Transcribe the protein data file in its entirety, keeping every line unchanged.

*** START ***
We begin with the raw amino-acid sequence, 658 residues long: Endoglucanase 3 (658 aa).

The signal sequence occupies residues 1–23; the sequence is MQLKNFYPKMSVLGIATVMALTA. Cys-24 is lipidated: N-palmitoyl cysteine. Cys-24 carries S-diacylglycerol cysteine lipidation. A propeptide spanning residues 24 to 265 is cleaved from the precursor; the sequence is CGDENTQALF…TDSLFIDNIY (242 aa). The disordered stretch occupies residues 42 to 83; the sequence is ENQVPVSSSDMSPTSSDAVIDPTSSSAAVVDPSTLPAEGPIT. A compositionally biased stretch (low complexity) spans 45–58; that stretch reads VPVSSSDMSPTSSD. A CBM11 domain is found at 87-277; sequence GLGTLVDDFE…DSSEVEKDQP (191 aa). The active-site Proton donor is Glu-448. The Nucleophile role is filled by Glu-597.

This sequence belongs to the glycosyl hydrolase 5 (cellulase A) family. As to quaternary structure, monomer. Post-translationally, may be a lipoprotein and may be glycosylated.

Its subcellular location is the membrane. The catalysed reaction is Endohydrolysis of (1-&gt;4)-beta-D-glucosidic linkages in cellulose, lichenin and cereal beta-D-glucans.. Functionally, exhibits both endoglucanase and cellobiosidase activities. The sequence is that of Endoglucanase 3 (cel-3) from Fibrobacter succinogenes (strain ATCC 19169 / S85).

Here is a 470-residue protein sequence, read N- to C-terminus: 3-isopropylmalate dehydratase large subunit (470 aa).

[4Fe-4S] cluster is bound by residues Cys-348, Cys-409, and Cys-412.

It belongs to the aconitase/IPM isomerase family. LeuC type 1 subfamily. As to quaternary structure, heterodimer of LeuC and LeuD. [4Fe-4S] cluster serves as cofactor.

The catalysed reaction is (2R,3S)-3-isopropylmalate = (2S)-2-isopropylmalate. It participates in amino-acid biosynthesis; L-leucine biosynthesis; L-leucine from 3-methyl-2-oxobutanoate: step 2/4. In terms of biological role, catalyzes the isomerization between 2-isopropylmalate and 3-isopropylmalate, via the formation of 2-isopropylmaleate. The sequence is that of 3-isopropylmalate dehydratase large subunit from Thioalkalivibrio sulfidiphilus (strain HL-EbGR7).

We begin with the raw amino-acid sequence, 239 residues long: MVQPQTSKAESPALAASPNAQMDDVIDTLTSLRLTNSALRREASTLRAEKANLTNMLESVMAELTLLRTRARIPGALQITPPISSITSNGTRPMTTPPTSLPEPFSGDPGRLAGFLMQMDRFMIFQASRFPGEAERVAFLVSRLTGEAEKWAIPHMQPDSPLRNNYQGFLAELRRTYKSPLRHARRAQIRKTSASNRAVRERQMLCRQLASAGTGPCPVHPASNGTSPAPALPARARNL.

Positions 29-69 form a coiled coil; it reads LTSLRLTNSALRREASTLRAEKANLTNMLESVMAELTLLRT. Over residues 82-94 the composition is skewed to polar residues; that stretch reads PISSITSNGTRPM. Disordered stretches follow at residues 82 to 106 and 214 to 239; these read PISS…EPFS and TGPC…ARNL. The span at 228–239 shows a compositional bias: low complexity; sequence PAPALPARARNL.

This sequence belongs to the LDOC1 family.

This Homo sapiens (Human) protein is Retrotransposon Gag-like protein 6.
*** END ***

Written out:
We begin with the raw amino-acid sequence, 658 residues long: Endoglucanase 3 (658 aa).

The signal sequence occupies residues 1–23; the sequence is MQLKNFYPKMSVLGIATVMALTA. Cys-24 is lipidated: N-palmitoyl cysteine. Cys-24 carries S-diacylglycerol cysteine lipidation. A propeptide spanning residues 24 to 265 is cleaved from the precursor; the sequence is CGDENTQALF…TDSLFIDNIY (242 aa). The disordered stretch occupies residues 42 to 83; the sequence is ENQVPVSSSDMSPTSSDAVIDPTSSSAAVVDPSTLPAEGPIT. A compositionally biased stretch (low complexity) spans 45–58; that stretch reads VPVSSSDMSPTSSD. A CBM11 domain is found at 87-277; sequence GLGTLVDDFE…DSSEVEKDQP (191 aa). The active-site Proton donor is Glu-448. The Nucleophile role is filled by Glu-597.

This sequence belongs to the glycosyl hydrolase 5 (cellulase A) family. As to quaternary structure, monomer. Post-translationally, may be a lipoprotein and may be glycosylated.

Its subcellular location is the membrane. The catalysed reaction is Endohydrolysis of (1-&gt;4)-beta-D-glucosidic linkages in cellulose, lichenin and cereal beta-D-glucans.. Functionally, exhibits both endoglucanase and cellobiosidase activities. The sequence is that of Endoglucanase 3 (cel-3) from Fibrobacter succinogenes (strain ATCC 19169 / S85).

Here is a 470-residue protein sequence, read N- to C-terminus: 3-isopropylmalate dehydratase large subunit (470 aa).

[4Fe-4S] cluster is bound by residues Cys-348, Cys-409, and Cys-412.

It belongs to the aconitase/IPM isomerase family. LeuC type 1 subfamily. As to quaternary structure, heterodimer of LeuC and LeuD. [4Fe-4S] cluster serves as cofactor.

The catalysed reaction is (2R,3S)-3-isopropylmalate = (2S)-2-isopropylmalate. It participates in amino-acid biosynthesis; L-leucine biosynthesis; L-leucine from 3-methyl-2-oxobutanoate: step 2/4. In terms of biological role, catalyzes the isomerization between 2-isopropylmalate and 3-isopropylmalate, via the formation of 2-isopropylmaleate. The sequence is that of 3-isopropylmalate dehydratase large subunit from Thioalkalivibrio sulfidiphilus (strain HL-EbGR7).

We begin with the raw amino-acid sequence, 239 residues long: MVQPQTSKAESPALAASPNAQMDDVIDTLTSLRLTNSALRREASTLRAEKANLTNMLESVMAELTLLRTRARIPGALQITPPISSITSNGTRPMTTPPTSLPEPFSGDPGRLAGFLMQMDRFMIFQASRFPGEAERVAFLVSRLTGEAEKWAIPHMQPDSPLRNNYQGFLAELRRTYKSPLRHARRAQIRKTSASNRAVRERQMLCRQLASAGTGPCPVHPASNGTSPAPALPARARNL.

Positions 29-69 form a coiled coil; it reads LTSLRLTNSALRREASTLRAEKANLTNMLESVMAELTLLRT. Over residues 82-94 the composition is skewed to polar residues; that stretch reads PISSITSNGTRPM. Disordered stretches follow at residues 82 to 106 and 214 to 239; these read PISS…EPFS and TGPC…ARNL. The span at 228–239 shows a compositional bias: low complexity; sequence PAPALPARARNL.

This sequence belongs to the LDOC1 family.

This Homo sapiens (Human) protein is Retrotransposon Gag-like protein 6.